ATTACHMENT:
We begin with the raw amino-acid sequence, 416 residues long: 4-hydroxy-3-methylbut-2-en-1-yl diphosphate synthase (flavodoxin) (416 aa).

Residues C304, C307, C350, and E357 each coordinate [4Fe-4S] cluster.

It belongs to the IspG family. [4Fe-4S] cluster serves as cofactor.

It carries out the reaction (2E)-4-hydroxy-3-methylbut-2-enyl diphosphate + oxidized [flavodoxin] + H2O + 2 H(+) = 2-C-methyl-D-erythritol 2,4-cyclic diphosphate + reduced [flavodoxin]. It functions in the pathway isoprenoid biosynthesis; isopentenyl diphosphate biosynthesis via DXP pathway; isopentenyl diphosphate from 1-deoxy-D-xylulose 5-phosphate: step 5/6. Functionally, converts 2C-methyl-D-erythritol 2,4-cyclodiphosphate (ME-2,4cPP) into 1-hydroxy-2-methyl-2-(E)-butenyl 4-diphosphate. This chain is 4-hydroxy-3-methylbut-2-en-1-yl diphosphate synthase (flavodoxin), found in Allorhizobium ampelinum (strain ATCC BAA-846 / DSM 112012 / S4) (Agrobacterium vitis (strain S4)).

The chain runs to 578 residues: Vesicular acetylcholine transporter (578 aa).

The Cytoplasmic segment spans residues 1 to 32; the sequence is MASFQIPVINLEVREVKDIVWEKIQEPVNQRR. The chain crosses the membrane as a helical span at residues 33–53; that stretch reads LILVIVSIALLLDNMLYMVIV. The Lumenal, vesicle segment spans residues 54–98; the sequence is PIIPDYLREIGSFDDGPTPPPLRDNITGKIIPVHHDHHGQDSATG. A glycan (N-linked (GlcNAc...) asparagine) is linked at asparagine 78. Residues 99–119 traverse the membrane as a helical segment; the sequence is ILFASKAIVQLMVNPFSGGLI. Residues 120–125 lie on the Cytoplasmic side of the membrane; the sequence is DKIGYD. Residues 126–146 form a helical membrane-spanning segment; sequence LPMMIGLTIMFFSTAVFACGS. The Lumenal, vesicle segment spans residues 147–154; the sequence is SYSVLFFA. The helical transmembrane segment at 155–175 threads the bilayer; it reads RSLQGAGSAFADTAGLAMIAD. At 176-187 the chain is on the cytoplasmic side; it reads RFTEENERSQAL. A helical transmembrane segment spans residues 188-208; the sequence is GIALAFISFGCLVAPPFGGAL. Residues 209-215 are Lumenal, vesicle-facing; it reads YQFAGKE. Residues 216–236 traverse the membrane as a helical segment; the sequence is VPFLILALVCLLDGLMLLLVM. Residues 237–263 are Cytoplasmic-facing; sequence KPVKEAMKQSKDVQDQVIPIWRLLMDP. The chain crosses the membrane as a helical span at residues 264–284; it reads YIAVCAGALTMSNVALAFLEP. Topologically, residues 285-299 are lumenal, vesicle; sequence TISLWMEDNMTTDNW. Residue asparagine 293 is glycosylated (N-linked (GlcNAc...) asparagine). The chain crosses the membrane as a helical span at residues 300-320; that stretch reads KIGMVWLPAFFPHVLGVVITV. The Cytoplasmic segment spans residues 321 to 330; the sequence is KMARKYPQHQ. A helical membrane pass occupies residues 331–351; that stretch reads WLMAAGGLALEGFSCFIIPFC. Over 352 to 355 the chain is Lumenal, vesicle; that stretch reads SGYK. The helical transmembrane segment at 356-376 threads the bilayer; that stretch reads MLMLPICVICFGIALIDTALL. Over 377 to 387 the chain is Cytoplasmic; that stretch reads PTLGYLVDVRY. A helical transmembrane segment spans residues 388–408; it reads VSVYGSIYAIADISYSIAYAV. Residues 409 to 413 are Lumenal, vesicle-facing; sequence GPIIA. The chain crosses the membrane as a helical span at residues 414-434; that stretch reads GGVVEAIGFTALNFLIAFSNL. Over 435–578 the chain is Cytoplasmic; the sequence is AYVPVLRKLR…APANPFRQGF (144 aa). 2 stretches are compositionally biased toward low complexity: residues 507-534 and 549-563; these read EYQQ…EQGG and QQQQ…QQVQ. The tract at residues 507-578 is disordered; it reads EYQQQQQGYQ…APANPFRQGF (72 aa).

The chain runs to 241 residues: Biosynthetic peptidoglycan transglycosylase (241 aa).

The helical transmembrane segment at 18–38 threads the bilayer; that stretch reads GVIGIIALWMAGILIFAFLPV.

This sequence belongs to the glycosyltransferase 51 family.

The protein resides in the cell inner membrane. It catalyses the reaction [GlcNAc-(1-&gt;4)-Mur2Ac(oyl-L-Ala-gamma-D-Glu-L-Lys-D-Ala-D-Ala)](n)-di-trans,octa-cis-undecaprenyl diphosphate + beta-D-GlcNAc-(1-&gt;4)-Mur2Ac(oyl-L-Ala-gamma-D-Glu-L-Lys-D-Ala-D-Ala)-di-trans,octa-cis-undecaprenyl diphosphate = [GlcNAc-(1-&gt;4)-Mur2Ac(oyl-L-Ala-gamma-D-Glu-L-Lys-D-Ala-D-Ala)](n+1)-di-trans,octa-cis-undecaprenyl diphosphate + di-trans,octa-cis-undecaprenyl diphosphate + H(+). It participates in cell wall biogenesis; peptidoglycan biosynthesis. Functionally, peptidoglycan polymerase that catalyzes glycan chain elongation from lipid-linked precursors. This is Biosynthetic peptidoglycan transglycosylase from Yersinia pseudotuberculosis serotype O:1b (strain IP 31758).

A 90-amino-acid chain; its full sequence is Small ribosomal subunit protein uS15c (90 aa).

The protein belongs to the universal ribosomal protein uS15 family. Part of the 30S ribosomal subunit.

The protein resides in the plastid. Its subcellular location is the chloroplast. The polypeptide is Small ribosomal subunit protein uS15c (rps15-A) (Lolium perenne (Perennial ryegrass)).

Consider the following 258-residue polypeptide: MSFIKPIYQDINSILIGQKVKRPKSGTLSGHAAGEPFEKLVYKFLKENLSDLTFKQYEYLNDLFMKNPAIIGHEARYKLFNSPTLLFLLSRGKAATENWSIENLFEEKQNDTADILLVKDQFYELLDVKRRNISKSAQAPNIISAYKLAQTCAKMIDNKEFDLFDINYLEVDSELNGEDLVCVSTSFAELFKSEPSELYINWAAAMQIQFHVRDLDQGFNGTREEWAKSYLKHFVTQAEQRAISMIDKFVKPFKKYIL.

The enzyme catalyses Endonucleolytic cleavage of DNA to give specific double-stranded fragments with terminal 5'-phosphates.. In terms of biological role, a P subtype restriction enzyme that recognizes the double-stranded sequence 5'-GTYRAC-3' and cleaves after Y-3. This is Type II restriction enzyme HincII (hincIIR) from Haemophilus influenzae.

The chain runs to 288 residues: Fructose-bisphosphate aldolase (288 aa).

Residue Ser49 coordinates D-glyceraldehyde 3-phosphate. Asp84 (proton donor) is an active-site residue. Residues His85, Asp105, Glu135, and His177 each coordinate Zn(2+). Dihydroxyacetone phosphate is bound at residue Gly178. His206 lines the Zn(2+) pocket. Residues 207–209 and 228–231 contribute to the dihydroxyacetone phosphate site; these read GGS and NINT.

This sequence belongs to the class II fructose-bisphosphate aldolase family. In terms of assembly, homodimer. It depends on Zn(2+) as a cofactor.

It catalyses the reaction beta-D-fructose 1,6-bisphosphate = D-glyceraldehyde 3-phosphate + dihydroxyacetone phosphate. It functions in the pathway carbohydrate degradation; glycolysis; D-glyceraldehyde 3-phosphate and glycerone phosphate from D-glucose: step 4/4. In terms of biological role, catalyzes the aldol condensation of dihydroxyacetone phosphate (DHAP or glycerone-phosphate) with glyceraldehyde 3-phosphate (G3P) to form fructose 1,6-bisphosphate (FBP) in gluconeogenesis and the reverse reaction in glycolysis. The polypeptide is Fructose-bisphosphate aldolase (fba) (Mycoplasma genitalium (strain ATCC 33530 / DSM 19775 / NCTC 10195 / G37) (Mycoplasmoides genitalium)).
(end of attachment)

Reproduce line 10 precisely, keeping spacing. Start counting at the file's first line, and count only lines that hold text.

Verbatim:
The protein resides in the cell inner membrane. It catalyses the reaction [GlcNAc-(1-&gt;4)-Mur2Ac(oyl-L-Ala-gamma-D-Glu-L-Lys-D-Ala-D-Ala)](n)-di-trans,octa-cis-undecaprenyl diphosphate + beta-D-GlcNAc-(1-&gt;4)-Mur2Ac(oyl-L-Ala-gamma-D-Glu-L-Lys-D-Ala-D-Ala)-di-trans,octa-cis-undecaprenyl diphosphate = [GlcNAc-(1-&gt;4)-Mur2Ac(oyl-L-Ala-gamma-D-Glu-L-Lys-D-Ala-D-Ala)](n+1)-di-trans,octa-cis-undecaprenyl diphosphate + di-trans,octa-cis-undecaprenyl diphosphate + H(+). It participates in cell wall biogenesis; peptidoglycan biosynthesis. Functionally, peptidoglycan polymerase that catalyzes glycan chain elongation from lipid-linked precursors. This is Biosynthetic peptidoglycan transglycosylase from Yersinia pseudotuberculosis serotype O:1b (strain IP 31758).